In the Moscow home of the famous Russian actress, Maria Yermalova, I heard a short talk on the play “The Mechanical Piano” by Oleg Tabakov based on Chekhov. It was in the late 1990s. The expert speaker was Sergei Ostrovsky, himself from a famous theatrical family. He was then an intelligent and unassuming young student of theater history studying at Tufts University near Boston. His mother was curator of the Yermalova home, which is now a Theatrical Museum.
Tabakov, he explained, was one of the rebellious writers who, during Khrushchev’s time, broke loose from state cultural control and brought new life into Russian theater. In times of Stalinist control, Chekhov and other great writers were performed according to official interpretation, and not according to the interpretation of the directors and actors, or even the intent of the author. The Maly Theater, one of Russia’s leading theatrical institutions, was known only for its state approved productions, especially of Chekhov―the presentations being boringly proper. Tabakov, he told us, was one of those out to break the mold.
Tabakov chose to write a play based on a drama by Chekhov, written by that great Russian author at eighteen. It was apparently Chekhov’s first play, overly long, full of everything he ever dreamed to put into a play―crashing trains and dancing gypsies. When he brought it to Maria Yermalova for an opinion, she told him it was terrible. He burned it saying the worse day of his life would be the day the play was put on the stage. He never even gave it a name, but it is commonly called “Platonov” after the main character. But a second copy of that play survived. It resurfaced, modified as a movie by Nikita Mikhalkov in 1977 – “An Unfinished Piece for a Mechanical Piano.” Three hours long and according to some Russians, one of the best films ever made. The story became the basis for a shorter stage play now also called, “The Mechanical Piano.”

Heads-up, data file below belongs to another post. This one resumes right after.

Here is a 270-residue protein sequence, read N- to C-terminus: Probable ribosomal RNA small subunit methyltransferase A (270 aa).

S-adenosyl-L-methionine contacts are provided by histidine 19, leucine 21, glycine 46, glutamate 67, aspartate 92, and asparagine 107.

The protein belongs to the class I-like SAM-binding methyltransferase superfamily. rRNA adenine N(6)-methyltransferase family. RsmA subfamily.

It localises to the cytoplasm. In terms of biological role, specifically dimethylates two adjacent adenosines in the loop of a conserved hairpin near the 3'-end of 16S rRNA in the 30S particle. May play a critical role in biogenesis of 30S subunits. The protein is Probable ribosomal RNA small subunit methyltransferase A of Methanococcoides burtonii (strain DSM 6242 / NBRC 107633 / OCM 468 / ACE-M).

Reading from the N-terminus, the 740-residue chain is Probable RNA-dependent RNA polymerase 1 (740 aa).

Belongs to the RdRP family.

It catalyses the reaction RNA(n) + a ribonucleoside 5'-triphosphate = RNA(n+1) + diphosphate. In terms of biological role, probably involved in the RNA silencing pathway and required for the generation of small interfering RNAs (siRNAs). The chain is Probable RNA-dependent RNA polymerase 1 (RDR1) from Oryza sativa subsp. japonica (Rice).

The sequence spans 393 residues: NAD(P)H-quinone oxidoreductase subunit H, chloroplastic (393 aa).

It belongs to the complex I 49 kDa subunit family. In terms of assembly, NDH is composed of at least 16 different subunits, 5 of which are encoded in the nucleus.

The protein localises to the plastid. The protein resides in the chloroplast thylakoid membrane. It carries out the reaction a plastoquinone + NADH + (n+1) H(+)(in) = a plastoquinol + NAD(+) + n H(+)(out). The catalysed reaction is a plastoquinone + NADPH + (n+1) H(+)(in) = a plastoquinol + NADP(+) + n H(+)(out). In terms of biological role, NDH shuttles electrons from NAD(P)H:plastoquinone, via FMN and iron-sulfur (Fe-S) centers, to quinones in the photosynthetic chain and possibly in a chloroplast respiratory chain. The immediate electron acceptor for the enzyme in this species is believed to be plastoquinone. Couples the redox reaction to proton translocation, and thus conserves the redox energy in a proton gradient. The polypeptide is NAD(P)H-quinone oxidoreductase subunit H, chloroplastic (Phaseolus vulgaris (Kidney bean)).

The characters are typically Chekhovian. There is Platonov, a middle aged man who grew up with great aspirations and confident of material success in spite of the fact that he had no education and no family pedigree from which to launch his life’s direction. His love, tiring of his promises and no results, married a young member of the intelligentsia, and Platonov now meets her after these many years and all the passions and emotions rise to the surface.
Her husband has achieved nothing with his degrees and high connections and is mainly occupied with thinking about Russia. There is a doctor who, because he is at a dinner party, refuses to answer an emergency call. Other characters represent recurring Russian types. In fact, the main message of this play, that times repeat themselves, is one reason Chekhov is so popular in Russia today. The conflict in society at the end of the nineteenth century is present again today. Russia at that time, although a step behind Europe, and blossoming forth in the industrial revolution, was struggling with the conflicts of capitalism.
The privileged classes of the time were balking at their responsibilities in an emerging order, and the entrepreneurs, some of peasant stock, now the nouveau riche, were, as they are today, amassing fortunes and displaying their wealth to the embarrassment and envy of the “have-nots,” which included the intellectuals. Society was changing from the standard of “who you are,” to “how much do you have.” And that is exactly what is happening now.
The following Sunday I went to see the play and the next week coincidentally happened to see on television the movie directed by Nikita Mikhalkov. The most humorous part is when Platonov, despondent about life, attempts suicide by drowning himself in the lake; not realizing the lake was only three feet deep. He emerges soaking wet with his cream linen suit shrunken by two sizes. Failing even at suicide, he is now even more discouraged with life, and can only blame it on Russia, “Poor Russia,” he says.
Chekhov is relevant today.
Excerpted from “Walking on Ice, An American Businessman in Russia”